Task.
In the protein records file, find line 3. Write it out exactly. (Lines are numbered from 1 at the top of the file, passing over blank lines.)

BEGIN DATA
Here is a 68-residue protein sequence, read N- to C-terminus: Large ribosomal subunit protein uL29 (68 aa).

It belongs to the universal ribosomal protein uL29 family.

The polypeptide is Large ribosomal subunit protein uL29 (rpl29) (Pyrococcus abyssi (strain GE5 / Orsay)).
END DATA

The polypeptide is Large ribosomal subunit protein uL29 (rpl29) (Pyrococcus abyssi (strain GE5 / Orsay)).